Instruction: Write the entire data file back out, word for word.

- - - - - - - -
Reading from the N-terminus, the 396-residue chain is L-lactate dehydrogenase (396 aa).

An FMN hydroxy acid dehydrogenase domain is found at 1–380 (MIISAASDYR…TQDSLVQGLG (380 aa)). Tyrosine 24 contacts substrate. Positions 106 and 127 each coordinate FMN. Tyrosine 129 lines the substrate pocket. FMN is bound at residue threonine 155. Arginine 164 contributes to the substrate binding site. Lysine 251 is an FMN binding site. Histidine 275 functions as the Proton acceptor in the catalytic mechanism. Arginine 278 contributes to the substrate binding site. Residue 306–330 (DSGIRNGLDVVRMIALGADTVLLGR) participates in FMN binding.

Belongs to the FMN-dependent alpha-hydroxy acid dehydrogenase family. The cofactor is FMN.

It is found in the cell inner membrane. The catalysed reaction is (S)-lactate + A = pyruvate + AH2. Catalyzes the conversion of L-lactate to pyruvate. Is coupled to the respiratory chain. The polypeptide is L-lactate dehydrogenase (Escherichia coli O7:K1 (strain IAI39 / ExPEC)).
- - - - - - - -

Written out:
Reading from the N-terminus, the 396-residue chain is L-lactate dehydrogenase (396 aa).

An FMN hydroxy acid dehydrogenase domain is found at 1–380 (MIISAASDYR…TQDSLVQGLG (380 aa)). Tyrosine 24 contacts substrate. Positions 106 and 127 each coordinate FMN. Tyrosine 129 lines the substrate pocket. FMN is bound at residue threonine 155. Arginine 164 contributes to the substrate binding site. Lysine 251 is an FMN binding site. Histidine 275 functions as the Proton acceptor in the catalytic mechanism. Arginine 278 contributes to the substrate binding site. Residue 306–330 (DSGIRNGLDVVRMIALGADTVLLGR) participates in FMN binding.

Belongs to the FMN-dependent alpha-hydroxy acid dehydrogenase family. The cofactor is FMN.

It is found in the cell inner membrane. The catalysed reaction is (S)-lactate + A = pyruvate + AH2. Catalyzes the conversion of L-lactate to pyruvate. Is coupled to the respiratory chain. The polypeptide is L-lactate dehydrogenase (Escherichia coli O7:K1 (strain IAI39 / ExPEC)).